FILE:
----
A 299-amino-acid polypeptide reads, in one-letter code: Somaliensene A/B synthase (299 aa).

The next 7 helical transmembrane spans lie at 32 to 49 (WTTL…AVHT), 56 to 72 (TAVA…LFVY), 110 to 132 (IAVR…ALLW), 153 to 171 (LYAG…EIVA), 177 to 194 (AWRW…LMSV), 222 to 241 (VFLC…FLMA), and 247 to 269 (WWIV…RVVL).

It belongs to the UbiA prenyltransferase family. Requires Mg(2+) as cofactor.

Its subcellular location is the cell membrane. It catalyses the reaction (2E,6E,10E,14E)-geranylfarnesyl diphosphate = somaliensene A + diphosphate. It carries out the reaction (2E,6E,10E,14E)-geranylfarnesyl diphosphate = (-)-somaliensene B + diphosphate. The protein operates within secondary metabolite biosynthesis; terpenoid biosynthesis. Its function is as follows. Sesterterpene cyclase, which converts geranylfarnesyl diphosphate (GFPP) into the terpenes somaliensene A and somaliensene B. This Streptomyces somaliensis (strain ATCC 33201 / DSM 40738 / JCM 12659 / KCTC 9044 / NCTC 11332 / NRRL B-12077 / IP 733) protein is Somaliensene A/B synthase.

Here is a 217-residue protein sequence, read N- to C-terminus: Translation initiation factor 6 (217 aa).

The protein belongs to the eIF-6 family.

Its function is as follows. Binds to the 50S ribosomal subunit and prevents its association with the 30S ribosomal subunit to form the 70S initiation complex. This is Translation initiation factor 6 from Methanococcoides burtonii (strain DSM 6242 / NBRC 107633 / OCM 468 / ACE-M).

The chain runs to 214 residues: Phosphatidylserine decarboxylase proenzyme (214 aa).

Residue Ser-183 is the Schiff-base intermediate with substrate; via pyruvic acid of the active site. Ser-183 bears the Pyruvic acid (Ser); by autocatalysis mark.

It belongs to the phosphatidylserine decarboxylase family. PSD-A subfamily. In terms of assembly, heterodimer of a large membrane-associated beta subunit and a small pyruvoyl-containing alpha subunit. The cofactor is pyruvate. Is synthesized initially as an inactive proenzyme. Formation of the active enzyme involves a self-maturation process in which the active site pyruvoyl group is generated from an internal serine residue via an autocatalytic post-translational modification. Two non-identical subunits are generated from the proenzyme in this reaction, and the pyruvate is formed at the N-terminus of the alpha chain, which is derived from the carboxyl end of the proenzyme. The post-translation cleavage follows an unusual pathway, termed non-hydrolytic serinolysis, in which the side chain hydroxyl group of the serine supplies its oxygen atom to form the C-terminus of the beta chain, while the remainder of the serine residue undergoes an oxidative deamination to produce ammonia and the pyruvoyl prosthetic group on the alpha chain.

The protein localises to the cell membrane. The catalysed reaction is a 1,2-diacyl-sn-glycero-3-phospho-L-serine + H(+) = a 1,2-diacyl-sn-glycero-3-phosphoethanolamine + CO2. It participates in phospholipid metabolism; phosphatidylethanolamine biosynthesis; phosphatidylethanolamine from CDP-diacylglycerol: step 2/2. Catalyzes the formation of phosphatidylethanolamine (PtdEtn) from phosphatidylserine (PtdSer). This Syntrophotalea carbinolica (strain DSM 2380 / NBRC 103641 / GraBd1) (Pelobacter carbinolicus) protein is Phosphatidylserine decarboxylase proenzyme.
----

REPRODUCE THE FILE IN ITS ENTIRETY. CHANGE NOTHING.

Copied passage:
A 299-amino-acid polypeptide reads, in one-letter code: Somaliensene A/B synthase (299 aa).

The next 7 helical transmembrane spans lie at 32 to 49 (WTTL…AVHT), 56 to 72 (TAVA…LFVY), 110 to 132 (IAVR…ALLW), 153 to 171 (LYAG…EIVA), 177 to 194 (AWRW…LMSV), 222 to 241 (VFLC…FLMA), and 247 to 269 (WWIV…RVVL).

It belongs to the UbiA prenyltransferase family. Requires Mg(2+) as cofactor.

Its subcellular location is the cell membrane. It catalyses the reaction (2E,6E,10E,14E)-geranylfarnesyl diphosphate = somaliensene A + diphosphate. It carries out the reaction (2E,6E,10E,14E)-geranylfarnesyl diphosphate = (-)-somaliensene B + diphosphate. The protein operates within secondary metabolite biosynthesis; terpenoid biosynthesis. Its function is as follows. Sesterterpene cyclase, which converts geranylfarnesyl diphosphate (GFPP) into the terpenes somaliensene A and somaliensene B. This Streptomyces somaliensis (strain ATCC 33201 / DSM 40738 / JCM 12659 / KCTC 9044 / NCTC 11332 / NRRL B-12077 / IP 733) protein is Somaliensene A/B synthase.

Here is a 217-residue protein sequence, read N- to C-terminus: Translation initiation factor 6 (217 aa).

The protein belongs to the eIF-6 family.

Its function is as follows. Binds to the 50S ribosomal subunit and prevents its association with the 30S ribosomal subunit to form the 70S initiation complex. This is Translation initiation factor 6 from Methanococcoides burtonii (strain DSM 6242 / NBRC 107633 / OCM 468 / ACE-M).

The chain runs to 214 residues: Phosphatidylserine decarboxylase proenzyme (214 aa).

Residue Ser-183 is the Schiff-base intermediate with substrate; via pyruvic acid of the active site. Ser-183 bears the Pyruvic acid (Ser); by autocatalysis mark.

It belongs to the phosphatidylserine decarboxylase family. PSD-A subfamily. In terms of assembly, heterodimer of a large membrane-associated beta subunit and a small pyruvoyl-containing alpha subunit. The cofactor is pyruvate. Is synthesized initially as an inactive proenzyme. Formation of the active enzyme involves a self-maturation process in which the active site pyruvoyl group is generated from an internal serine residue via an autocatalytic post-translational modification. Two non-identical subunits are generated from the proenzyme in this reaction, and the pyruvate is formed at the N-terminus of the alpha chain, which is derived from the carboxyl end of the proenzyme. The post-translation cleavage follows an unusual pathway, termed non-hydrolytic serinolysis, in which the side chain hydroxyl group of the serine supplies its oxygen atom to form the C-terminus of the beta chain, while the remainder of the serine residue undergoes an oxidative deamination to produce ammonia and the pyruvoyl prosthetic group on the alpha chain.

The protein localises to the cell membrane. The catalysed reaction is a 1,2-diacyl-sn-glycero-3-phospho-L-serine + H(+) = a 1,2-diacyl-sn-glycero-3-phosphoethanolamine + CO2. It participates in phospholipid metabolism; phosphatidylethanolamine biosynthesis; phosphatidylethanolamine from CDP-diacylglycerol: step 2/2. Catalyzes the formation of phosphatidylethanolamine (PtdEtn) from phosphatidylserine (PtdSer). This Syntrophotalea carbinolica (strain DSM 2380 / NBRC 103641 / GraBd1) (Pelobacter carbinolicus) protein is Phosphatidylserine decarboxylase proenzyme.